by Ronald Christ
Helen Lane, who died August 29, 2004, at the age of 83, was the preeminent translator of French, Spanish, Portuguese, and Italian fiction. Among the long list of authors she translated are Augusto Roa Bastos, Juan Goytisolo, Juan Carlos Onetti, Jorge Amado, Luisa Valenzuela, Mario Vargas Llosa, Marguerite Duras, Nélida Piñon, and Curzio Malaparte. A long-time supporter of Dalkey Archive, as well as a contributor to the Review of Contemporary Fiction, Helen Lane will be remembered as both a friend and coconspirator in bringing the best of contemporary fiction to the English-speaking world. We asked her good friend and fellow-translator Ronald Christ to write about Helen’s life and accomplishments.
Though petite, Helen Lane was mighty and sometimes called the queen of translators, leading Margaret Sayers Peden, known to all as Petch, into fondly dubbing her “Queenie.” Helen was also an intensely attracting person, like some babies and certain animals, and with age her small stature grew enhanced by the disproportionate size of her head, leading me to dub her “Panda.” She acknowledged her titles with that inimitable smile and tilt of her head revealing half-closed crescents of large eyes, and we now fondly and proudly recall all that those titles hailed, Helen having left us—been translated, she liked to quip—on August 29, 2004, after a stroke at her home in Albuquerque, New Mexico.
Helen’s mastery of translation flowed from several converging sources that made her unique. She had been a cryptographer during WWII; she had served as foreign editor in the 1960s at Grove Press, and she continued writing reader’s reports on proposed books for various publishers and agencies into the 1980s; she had studied both Romance languages and literatures at UCLA and the Sorbonne, coming to command seven languages, as written and spoken; and she was a graceful as well as forceful stylist in English. The last quality is the most important for any translator, while her editing prowess gave her a rare reader over her shoulder—herself. Her editing extended to the books themselves: I recall a shocked academic discovering that Helen had trimmed Sábato’s Of Heroes and Tombs and also recall a critic, Latin American, who told me that the English translation was the only version of the book, including the original, that she cared to read.
Helen’s manner of working, as she described it to Margaret Sayers Peden and as I observed it at her home in France where Dennis Dollens and I had gone for a weekend and stayed three months, was remarkable, literally astonishing. Early on, between the lines of the books themselves, later, on enlarged photocopies (140% was her preference), she wrote brief solutions and posed queries as she read the book. Then, on her doughty Selectric or, later, her Mac, she typed out the translation, apparently retained in her head from that preliminary reading, leaving only the puzzle passages and the revision of her English to the final editing phase, which she relished. All accomplished between 10 p.m. and 3 or 4 a.m. on seven-day workweeks. She hated bright sunlight as much as she hated bending over, so she tended her vegetable and flower gardens seated on the ground, shielded by an umbrellasized straw hat; she kept her main dictionary and Roget exactly at her fingertips on a low, deskside table in her midnight study.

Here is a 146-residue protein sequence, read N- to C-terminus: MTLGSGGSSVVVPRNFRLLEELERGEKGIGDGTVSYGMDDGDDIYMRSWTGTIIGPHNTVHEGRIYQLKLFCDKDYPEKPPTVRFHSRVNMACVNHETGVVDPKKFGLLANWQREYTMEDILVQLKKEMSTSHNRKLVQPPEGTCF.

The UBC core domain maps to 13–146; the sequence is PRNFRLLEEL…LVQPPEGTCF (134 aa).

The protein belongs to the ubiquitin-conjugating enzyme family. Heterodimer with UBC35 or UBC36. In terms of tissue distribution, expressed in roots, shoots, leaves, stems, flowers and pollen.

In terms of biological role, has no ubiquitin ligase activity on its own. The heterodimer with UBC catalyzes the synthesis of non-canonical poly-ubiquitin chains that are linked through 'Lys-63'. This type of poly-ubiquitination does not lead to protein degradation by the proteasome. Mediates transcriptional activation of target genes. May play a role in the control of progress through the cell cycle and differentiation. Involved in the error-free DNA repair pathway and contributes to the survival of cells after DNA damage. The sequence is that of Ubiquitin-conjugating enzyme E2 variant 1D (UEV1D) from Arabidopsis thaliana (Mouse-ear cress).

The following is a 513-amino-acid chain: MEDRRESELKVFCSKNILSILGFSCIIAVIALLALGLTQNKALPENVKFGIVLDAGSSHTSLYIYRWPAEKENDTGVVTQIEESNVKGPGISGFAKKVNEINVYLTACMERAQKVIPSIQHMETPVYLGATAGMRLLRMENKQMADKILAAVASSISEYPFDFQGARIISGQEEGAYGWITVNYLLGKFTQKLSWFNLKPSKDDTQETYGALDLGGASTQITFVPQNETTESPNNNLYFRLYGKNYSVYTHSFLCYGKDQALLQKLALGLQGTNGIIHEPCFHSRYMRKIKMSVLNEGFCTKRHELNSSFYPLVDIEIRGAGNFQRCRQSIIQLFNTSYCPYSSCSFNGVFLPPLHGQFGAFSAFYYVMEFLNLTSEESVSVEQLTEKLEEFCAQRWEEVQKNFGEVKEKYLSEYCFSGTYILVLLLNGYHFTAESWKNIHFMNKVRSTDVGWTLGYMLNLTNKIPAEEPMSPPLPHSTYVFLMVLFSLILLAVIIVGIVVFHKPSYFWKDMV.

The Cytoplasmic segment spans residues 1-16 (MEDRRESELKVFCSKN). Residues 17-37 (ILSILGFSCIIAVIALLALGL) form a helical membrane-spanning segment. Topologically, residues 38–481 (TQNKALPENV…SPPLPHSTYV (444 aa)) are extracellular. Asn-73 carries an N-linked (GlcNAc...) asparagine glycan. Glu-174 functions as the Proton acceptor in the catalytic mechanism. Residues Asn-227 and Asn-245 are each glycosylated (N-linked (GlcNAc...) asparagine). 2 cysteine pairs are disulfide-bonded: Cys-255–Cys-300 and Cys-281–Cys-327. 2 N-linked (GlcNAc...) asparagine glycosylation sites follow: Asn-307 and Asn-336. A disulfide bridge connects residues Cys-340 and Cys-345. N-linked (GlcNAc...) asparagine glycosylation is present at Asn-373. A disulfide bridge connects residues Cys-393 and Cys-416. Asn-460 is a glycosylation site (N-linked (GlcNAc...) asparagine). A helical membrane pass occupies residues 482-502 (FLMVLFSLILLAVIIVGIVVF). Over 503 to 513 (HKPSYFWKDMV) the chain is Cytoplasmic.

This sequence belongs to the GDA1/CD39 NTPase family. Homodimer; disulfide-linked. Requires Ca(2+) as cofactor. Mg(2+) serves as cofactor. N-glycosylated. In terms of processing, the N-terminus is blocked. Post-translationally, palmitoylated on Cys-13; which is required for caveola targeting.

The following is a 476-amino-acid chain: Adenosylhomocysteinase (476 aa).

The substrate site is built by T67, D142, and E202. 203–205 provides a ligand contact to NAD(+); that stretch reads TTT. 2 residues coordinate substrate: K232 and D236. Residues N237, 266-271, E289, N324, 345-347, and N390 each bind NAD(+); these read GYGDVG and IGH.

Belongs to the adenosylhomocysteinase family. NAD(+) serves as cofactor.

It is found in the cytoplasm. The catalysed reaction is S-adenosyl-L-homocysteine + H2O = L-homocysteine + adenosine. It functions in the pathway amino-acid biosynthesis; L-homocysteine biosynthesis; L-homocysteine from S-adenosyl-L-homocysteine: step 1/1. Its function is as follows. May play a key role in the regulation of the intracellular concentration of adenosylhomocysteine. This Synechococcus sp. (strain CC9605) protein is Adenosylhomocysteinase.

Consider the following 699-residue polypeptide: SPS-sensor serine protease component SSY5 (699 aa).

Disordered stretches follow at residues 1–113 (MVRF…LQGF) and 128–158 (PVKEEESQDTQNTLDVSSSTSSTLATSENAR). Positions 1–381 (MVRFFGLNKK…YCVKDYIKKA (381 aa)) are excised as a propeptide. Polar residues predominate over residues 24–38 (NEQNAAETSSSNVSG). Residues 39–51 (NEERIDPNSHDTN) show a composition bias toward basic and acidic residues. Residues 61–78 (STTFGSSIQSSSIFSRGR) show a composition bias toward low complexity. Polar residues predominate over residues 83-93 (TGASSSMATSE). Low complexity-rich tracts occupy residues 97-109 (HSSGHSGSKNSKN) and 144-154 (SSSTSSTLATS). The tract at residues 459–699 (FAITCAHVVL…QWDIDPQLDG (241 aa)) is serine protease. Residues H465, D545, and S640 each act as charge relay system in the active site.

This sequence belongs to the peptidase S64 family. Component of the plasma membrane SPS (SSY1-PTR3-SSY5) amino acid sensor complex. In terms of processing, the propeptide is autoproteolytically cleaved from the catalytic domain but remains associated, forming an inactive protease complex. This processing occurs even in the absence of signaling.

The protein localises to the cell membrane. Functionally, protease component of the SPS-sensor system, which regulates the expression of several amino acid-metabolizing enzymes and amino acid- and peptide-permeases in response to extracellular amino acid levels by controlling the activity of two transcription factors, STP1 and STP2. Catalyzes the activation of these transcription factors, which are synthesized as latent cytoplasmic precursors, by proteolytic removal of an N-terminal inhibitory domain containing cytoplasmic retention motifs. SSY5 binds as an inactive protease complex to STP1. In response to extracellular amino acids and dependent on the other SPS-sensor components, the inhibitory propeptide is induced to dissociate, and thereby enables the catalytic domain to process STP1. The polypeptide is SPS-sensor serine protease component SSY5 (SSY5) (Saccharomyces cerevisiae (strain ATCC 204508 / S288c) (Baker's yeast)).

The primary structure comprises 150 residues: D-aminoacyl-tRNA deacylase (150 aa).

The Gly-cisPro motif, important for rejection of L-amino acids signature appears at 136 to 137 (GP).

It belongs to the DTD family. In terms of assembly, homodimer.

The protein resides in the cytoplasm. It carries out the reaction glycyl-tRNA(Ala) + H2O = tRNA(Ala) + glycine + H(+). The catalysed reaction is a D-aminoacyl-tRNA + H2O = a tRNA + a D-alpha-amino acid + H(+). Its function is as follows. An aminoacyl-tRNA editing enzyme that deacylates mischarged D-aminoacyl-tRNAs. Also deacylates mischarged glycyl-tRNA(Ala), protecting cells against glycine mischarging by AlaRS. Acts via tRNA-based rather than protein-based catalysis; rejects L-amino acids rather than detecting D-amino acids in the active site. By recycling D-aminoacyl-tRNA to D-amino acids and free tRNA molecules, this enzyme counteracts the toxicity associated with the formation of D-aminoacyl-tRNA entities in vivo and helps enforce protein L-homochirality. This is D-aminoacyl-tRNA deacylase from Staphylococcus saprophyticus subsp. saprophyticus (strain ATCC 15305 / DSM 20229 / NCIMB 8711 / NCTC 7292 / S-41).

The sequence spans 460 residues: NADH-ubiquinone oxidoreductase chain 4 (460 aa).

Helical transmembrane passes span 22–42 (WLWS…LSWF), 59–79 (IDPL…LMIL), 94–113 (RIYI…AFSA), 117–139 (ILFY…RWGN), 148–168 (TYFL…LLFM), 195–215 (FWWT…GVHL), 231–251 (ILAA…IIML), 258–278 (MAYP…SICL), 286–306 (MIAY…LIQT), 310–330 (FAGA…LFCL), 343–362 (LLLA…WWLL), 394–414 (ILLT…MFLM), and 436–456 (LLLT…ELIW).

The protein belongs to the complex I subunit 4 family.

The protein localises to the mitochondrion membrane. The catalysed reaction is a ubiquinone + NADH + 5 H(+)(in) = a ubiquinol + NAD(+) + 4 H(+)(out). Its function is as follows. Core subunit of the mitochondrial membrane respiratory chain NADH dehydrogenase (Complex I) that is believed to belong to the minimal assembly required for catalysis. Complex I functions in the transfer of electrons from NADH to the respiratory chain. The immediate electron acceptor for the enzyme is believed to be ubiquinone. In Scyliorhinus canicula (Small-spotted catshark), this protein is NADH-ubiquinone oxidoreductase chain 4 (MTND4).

Helen’s greatest satisfaction came from difficult texts, the harder the better; her final pleasure from squaring up the pages for mailing, knowing there was not a grace note she could add or subtract. When she reached that final state, her expression matched the silently beaming one when she ate fine, exotic food. Translating was both art and service, work and ritual for her: “To translate is to ‘carry across’—and what better way of helping in the dharmatask of bringing all sentient Being ‘to the other shore?’ ”
With Helen’s being carried across, literature loses a great artist; to translators, publishers, and authors, an intimate idol. Her prized friend, the award-winning translator Carol Maier, whom Helen admired for her dedication as well as her craft, writes:
During the last decade, it was my honor and privilege to be Helen’s friend. From her I learned what it means to define oneself as a translator. Her written words about translation were few, but her words in translation are innumerable. In those words she leaves an unparalleled legacy, a rich example to be treasured and studied in depth. She was a woman of wit, precision, candor, and spunk. And she knew how to laugh.
And Petch, our grand doyenne, recalls:
When I began translating, there was a role model ready and waiting: who but Helen Lane? I am, and have always been, awed by the scope of her knowledge as well as her unerring ear. Imagine, memorable translations from French, Portuguese, and Spanish. We have lost a treasure, a friend, a stellar member of our community, but she has left us a legacy: her work, and the inspiring figure of her person. We will miss her, but she is here.
Indeed, Helen Lane ¡¡presente!!